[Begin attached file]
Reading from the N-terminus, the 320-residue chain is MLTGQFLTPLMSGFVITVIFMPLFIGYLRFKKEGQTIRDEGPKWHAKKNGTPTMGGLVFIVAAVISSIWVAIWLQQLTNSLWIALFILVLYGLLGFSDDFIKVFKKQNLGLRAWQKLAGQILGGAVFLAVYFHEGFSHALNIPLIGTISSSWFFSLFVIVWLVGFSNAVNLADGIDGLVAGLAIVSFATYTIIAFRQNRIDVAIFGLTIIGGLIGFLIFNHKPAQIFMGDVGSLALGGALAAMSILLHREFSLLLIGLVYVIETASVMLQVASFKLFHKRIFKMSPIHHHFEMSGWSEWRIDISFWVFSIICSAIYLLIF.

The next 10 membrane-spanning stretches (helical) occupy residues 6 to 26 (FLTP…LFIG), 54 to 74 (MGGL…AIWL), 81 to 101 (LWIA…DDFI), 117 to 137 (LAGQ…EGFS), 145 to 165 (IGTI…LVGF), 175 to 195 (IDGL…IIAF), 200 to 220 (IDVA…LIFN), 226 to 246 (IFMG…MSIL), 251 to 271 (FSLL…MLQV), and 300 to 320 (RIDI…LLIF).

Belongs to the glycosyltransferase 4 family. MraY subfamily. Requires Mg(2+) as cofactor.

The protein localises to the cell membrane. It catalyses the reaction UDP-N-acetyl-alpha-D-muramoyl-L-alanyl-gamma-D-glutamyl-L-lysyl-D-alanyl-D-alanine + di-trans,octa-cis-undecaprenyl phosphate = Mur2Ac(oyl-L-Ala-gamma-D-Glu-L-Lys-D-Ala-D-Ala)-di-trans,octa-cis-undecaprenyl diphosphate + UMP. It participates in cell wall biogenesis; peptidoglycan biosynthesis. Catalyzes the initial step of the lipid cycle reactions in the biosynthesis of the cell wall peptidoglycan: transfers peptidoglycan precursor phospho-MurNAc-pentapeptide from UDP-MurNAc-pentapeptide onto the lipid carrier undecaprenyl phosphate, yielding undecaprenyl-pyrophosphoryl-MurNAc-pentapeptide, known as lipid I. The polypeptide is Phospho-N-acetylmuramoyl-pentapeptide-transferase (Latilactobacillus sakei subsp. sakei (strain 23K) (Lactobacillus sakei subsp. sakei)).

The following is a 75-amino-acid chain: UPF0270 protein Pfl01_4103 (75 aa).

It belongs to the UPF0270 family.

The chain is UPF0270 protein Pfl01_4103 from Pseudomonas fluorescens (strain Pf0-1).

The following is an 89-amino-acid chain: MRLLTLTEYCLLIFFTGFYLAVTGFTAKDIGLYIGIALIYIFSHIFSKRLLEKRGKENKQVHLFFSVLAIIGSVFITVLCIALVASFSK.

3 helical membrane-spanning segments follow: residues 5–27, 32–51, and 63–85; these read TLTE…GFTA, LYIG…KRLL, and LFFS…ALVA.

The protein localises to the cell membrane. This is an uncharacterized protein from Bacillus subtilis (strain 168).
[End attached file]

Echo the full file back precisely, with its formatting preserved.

Reading from the N-terminus, the 320-residue chain is MLTGQFLTPLMSGFVITVIFMPLFIGYLRFKKEGQTIRDEGPKWHAKKNGTPTMGGLVFIVAAVISSIWVAIWLQQLTNSLWIALFILVLYGLLGFSDDFIKVFKKQNLGLRAWQKLAGQILGGAVFLAVYFHEGFSHALNIPLIGTISSSWFFSLFVIVWLVGFSNAVNLADGIDGLVAGLAIVSFATYTIIAFRQNRIDVAIFGLTIIGGLIGFLIFNHKPAQIFMGDVGSLALGGALAAMSILLHREFSLLLIGLVYVIETASVMLQVASFKLFHKRIFKMSPIHHHFEMSGWSEWRIDISFWVFSIICSAIYLLIF.

The next 10 membrane-spanning stretches (helical) occupy residues 6 to 26 (FLTP…LFIG), 54 to 74 (MGGL…AIWL), 81 to 101 (LWIA…DDFI), 117 to 137 (LAGQ…EGFS), 145 to 165 (IGTI…LVGF), 175 to 195 (IDGL…IIAF), 200 to 220 (IDVA…LIFN), 226 to 246 (IFMG…MSIL), 251 to 271 (FSLL…MLQV), and 300 to 320 (RIDI…LLIF).

Belongs to the glycosyltransferase 4 family. MraY subfamily. Requires Mg(2+) as cofactor.

The protein localises to the cell membrane. It catalyses the reaction UDP-N-acetyl-alpha-D-muramoyl-L-alanyl-gamma-D-glutamyl-L-lysyl-D-alanyl-D-alanine + di-trans,octa-cis-undecaprenyl phosphate = Mur2Ac(oyl-L-Ala-gamma-D-Glu-L-Lys-D-Ala-D-Ala)-di-trans,octa-cis-undecaprenyl diphosphate + UMP. It participates in cell wall biogenesis; peptidoglycan biosynthesis. Catalyzes the initial step of the lipid cycle reactions in the biosynthesis of the cell wall peptidoglycan: transfers peptidoglycan precursor phospho-MurNAc-pentapeptide from UDP-MurNAc-pentapeptide onto the lipid carrier undecaprenyl phosphate, yielding undecaprenyl-pyrophosphoryl-MurNAc-pentapeptide, known as lipid I. The polypeptide is Phospho-N-acetylmuramoyl-pentapeptide-transferase (Latilactobacillus sakei subsp. sakei (strain 23K) (Lactobacillus sakei subsp. sakei)).

The following is a 75-amino-acid chain: UPF0270 protein Pfl01_4103 (75 aa).

It belongs to the UPF0270 family.

The chain is UPF0270 protein Pfl01_4103 from Pseudomonas fluorescens (strain Pf0-1).

The following is an 89-amino-acid chain: MRLLTLTEYCLLIFFTGFYLAVTGFTAKDIGLYIGIALIYIFSHIFSKRLLEKRGKENKQVHLFFSVLAIIGSVFITVLCIALVASFSK.

3 helical membrane-spanning segments follow: residues 5–27, 32–51, and 63–85; these read TLTE…GFTA, LYIG…KRLL, and LFFS…ALVA.

The protein localises to the cell membrane. This is an uncharacterized protein from Bacillus subtilis (strain 168).